Another said Machado was clever with the ball and likened him to Omar Cook, the former New York high school sensation who turned pro after one year at St. John's, was taken by Orlando in the second round in 2001 but never could stick in the NBA. (Cook has played in Europe for the past several years.)
Teague, the younger brother of the Hawks' Teague, is the latest freshman point guard sensation at Kentucky. He's hoping to follow in the footsteps of Wall and Brandon Knight, taken No. 8 overall by Detroit last year. Teague won't have a lot of time to make up his mind after the title game.
After struggling early in Kentucky's season, Teague has gotten better and better as the season has gone along, especially since Kentucky began conference play in the Southeastern Conference.
"His decision-making has gotten better," a Central Division personnel director said. "Tough kid. With the lack of depth in that position, he's easily a first-round pick if he comes out."
Given that coach John Calipari almost always has a replacement at the ready, Teague may not have much choice but to come out now. But Teague is not viewed as quite as ready as his older brother, who played two seasons at Wake Forest before being taken 19th overall.
"You don't know who he is or what he's going to do at times," a Western Conference scout said. "Cal's done a pretty good job with him." And a former general manager who's watched Teague this season offered: "Can't go right, can't handle right, can't shoot right. He always wants to go to his left."
Another Central exec also had questions about Teague.
"I wouldn't trust him with my ball," the exec said. "He's a good little athlete, quick and all that, but his decision-making, I do not think he's equipped to run an NBA team next year. But somebody will probably take him. I watched him a lot this year. Something's missing for me. Probably the least prepared of all the Kentucky point guards that have left after a year, just from a cerebral standpoint. Athletically, he's a good athlete. I can't argue that."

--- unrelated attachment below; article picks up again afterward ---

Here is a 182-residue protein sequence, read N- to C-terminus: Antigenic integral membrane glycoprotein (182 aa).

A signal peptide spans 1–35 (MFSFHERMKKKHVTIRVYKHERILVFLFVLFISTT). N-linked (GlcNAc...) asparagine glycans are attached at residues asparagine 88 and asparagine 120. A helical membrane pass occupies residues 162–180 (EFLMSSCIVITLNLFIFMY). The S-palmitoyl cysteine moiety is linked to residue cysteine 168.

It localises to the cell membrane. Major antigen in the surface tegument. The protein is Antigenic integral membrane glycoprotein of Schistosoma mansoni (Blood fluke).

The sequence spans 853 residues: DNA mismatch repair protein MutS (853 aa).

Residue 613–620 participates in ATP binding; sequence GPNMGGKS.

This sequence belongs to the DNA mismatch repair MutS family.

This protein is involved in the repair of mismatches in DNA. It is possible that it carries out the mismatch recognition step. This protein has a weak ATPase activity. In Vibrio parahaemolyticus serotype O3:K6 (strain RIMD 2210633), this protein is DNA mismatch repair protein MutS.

Taylor, the Kansas senior, is capping a stellar career with the Jayhawks. His shot has come and gone, but he's also made a bunch of big plays, like the two free throws he made in the final seconds to help Kansas seal a come-from-behind win over Ohio State in the national semifinal game.
Scouts believe Taylor can play the point. He is not Russell Westbrook, but he has some of Westbrook's skill set, including an ability to blow by defenders and get to the basket.
"He's shooting the ball better this year," a scout said. "But his decision-making can be awful atrocious at times. But he's another one like (Ohio State guard Aaron) Craft who can play pretty good defense."
Taylor is viewed more as a scorer than a point guard -- "He's played well because they moved him off the ball," a Western Conference exec said -- and has combo guard skills. But his scoring ability intrigues scouts, even as they wonder about incidents like his role in a fight with members of the Kansas football team in 2009 in which Taylor dislocated a finger in his hand, and a two-game suspension last season for an unspecified violation of team rules.
"I like Tyshawn Taylor. I've always liked him," one team executive said. "I'd have to talk to him before (drafting him), though. He's had so many ups and downs off the court."
Holloway thought about coming out last year after being a third-team All-American, but decided to return to Xavier for his senior season. That season was marred by the December brawl with Cincinnati in which eight players -- four from each team -- were suspended. Holloway seemed unrepentant to say the least afterward, with his reference to a "bunch of gangsters" on the Xavier team in a postgame news conference.